Racism is in sharp focus in all areas of life at present, and horseracing is no exception - witness the decision that ‘My Old Kentucky Home’, a song associated with slavery, should not be sung but just played by a solo bugler before Saturday’s Kentucky Derby. But how much racism has there been in the sport in the past? And how much still exists? Here, in the first part of a two-part report, renowned historian Carly Silver lays out the facts ...
When spectators first enter many racetrack entrances in the United States, they are met by caricatures of Black men: lawn jockeys.
David Pilgrim, Vice President for Diversity and Inclusion at Ferris State University in Michigan and founder of the Jim Crow Museum, noted lawn jockeys began as depictions of Black servants in subservient poses and caricatured faces.
Thus, by displaying lawn jockeys — many of which have been painted white in an attempt to literally whitewash their history — a racecourse is sending a message to black visitors: “You are not welcome here.”
Jamaica Miles (pictured), co-founder of the All of Us organization, advocates for racial justice across the Capitol region of New York. She wondered rhetorically of these lawn jockeys, “What does it mean for people of color to see themselves represented in that way?”
She recalled, “In recent years, we’ve seen, even before the death of George Floyd, we’ve seen people push back on what seemed to people of color an obvious offensive figure on the lawns of white America, and white allies and accomplices standing up and saying, ‘Oh, my gosh, even if I didn’t realize this before, I’m going to end this now.’
“And not just in Saratoga but across the greater Capitol region, there’s been some call for that to end.”
Yet Saratoga is the scene of the same systemic anti-Black violence seen elsewhere in America. Miles added, “While the murder of George Floyd seemed to be a catalyst for what happened across the country, the reason we’ve been able to sustain this fight locally, as well as across the nation, is because there were local murders that happened in every single community. And, for Saratoga, it was the murder of Daryl Mount in 2018 that people are still calling for justice …”
When Saratoga Race Course opened in 1863, Black racegoers were not allowed in. As the wealthy white elite flocked to the town each summer, gambling abounded, providing job opportunities; as the status of gambling fluctuated in New York State, however, Black Saratogians found themselves once again sidelined in poor-paying jobs and segregated from white workers.
But each summer, one place did take Black workers aplenty: the racetrack. Many Black men were employed primarily working for white owners and trainers as grooms, stable hands, hostlers, hot walkers, and everything in between. In fact, during the 18th and 19th centuries, Black jockeys dominated racing, winning every major race from Latonia to Saratoga — first while they were enslaved, then as emancipated men.
For centuries, enslavers utilized the enslaved as stable boys and grooms, regarding them as possessions trained to take care of other highly-prized creatures: their expensive steeds.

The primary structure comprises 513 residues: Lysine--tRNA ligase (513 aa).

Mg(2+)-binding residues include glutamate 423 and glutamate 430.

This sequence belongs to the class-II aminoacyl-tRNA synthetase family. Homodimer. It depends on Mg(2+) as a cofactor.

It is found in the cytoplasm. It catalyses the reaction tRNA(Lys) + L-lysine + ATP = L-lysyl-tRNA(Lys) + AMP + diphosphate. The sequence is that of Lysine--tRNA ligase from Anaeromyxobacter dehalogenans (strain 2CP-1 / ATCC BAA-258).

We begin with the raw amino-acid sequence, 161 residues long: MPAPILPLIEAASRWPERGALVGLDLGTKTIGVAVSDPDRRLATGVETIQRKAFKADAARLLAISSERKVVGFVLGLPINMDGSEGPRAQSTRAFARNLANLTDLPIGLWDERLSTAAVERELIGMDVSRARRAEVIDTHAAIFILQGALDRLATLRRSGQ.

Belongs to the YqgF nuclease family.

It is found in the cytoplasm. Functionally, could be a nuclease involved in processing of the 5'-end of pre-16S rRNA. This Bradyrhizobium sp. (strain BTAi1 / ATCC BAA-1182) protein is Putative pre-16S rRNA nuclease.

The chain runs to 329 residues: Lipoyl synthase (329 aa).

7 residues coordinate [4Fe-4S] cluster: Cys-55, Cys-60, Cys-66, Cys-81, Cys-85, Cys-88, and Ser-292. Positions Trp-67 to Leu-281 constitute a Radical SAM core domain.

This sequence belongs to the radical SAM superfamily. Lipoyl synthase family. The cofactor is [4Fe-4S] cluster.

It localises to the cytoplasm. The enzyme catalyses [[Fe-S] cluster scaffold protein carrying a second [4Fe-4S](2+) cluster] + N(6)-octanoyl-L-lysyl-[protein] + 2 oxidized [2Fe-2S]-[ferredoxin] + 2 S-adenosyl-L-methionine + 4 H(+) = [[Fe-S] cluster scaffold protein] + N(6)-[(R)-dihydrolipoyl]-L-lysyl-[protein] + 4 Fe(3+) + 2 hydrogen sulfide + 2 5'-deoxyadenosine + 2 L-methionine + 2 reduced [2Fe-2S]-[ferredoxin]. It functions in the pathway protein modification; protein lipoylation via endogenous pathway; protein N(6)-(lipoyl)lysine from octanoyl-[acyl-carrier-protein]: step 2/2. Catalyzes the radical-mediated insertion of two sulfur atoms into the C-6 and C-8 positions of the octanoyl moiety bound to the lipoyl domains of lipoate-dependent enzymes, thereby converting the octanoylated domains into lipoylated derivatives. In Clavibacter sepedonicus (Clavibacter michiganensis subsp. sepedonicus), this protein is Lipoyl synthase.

And the same realities still pervade horseracing today. Miles summarized, “The labor is done by people of color and those that reap the rewards are white men. It is the history of America that this country was built off the free labor of Black people and white people — specifically heterosexual, cisgendered white men — were the ones that received all the profits. The reason America is the wealthiest nation in the world is because of the history of free labor. Saratoga racetrack is not different.”
Then, enslavers chose certain men as their jockeys — the best riders, the smallest men. After all, as Katherine Mooney noted in Race Horse Men, “a jockey could be starved down to an exact weight that suited his owner’s purpose” (Mooney 49). Sometimes, enslaved individuals were promoted to be trainers, but they were still commodities, just ones carrying ‘commensurately high price tags’ appropriate to their skill sets (Mooney 40).
The more things change, the more they stay the same
A disturbing article in The Brooklyn Daily Eagle of August 24, 1871, amply illustrates the contemporary prejudice levied against Black riders.
That summer, a standout racehorse named Longfellow, had won fans’ hearts, earning the nickname ‘King of the Turf’. When Longfellow lost a match race to old rival Helmbold, the Eagle claimed, “Longfellow was ridden and overworked by his negro jockey. Helmbold’s white jockey virtually finessed him into victory.”
Of Longfellow’s Black rider, the commentator added, “He can run a plain race with many contestants well enough. But he cannot do the head work of a white man, except in the abstraction of chickens and the destruction of bacon. The South has lost about all of her champion races, simply because the superb riding of the n***** is relied upon, instead of the capacity for strategy that his white rival invariably exhibits and utilizes.”
Once emancipated, Black men continued to dominate the sport as trainers and jockeys. Ansel Williamson trained horses for his enslaver, Robert Alexander, and continued to do so after emancipation. Williamson is perhaps best known for sending out Alexander’s Aristides — with young Black jockey Oliver Lewis aboard — to win the inaugural Kentucky Derby. Williamson also trained two Travers winners.
Another individual initially enslaved by Alexander’s family earned acclaim on and off a horse.
Edward Dudley ‘Brown Dick’ Brown blazed a path of wins aboard Asteroid and scored in the 1870 Belmont Stakes aboard Kingfisher (who won that year’s Travers for black trainer Raleigh Colston) for Daniel Swigert, then transitioned to training. Brown sent out Kentucky Derby winner Baden-Baden and two Kentucky Oaks winners.
At only 18, Isaac Burns Murphy won four races in one day. He came east that summer of 1879, pointing towards the race that still crowns the Saratoga meet — the Travers Stakes. The big favorite that day was Spendthrift, “the new prize of New York financier and turfman James R Keene,” noted the late Pellom McDaniels III, Assistant Professor of African American Studies at Emory University, in his excellent biography of Murphy, The Prince of Jockeys.
Instead, Murphy beat Spendthrift aboard Falsetto.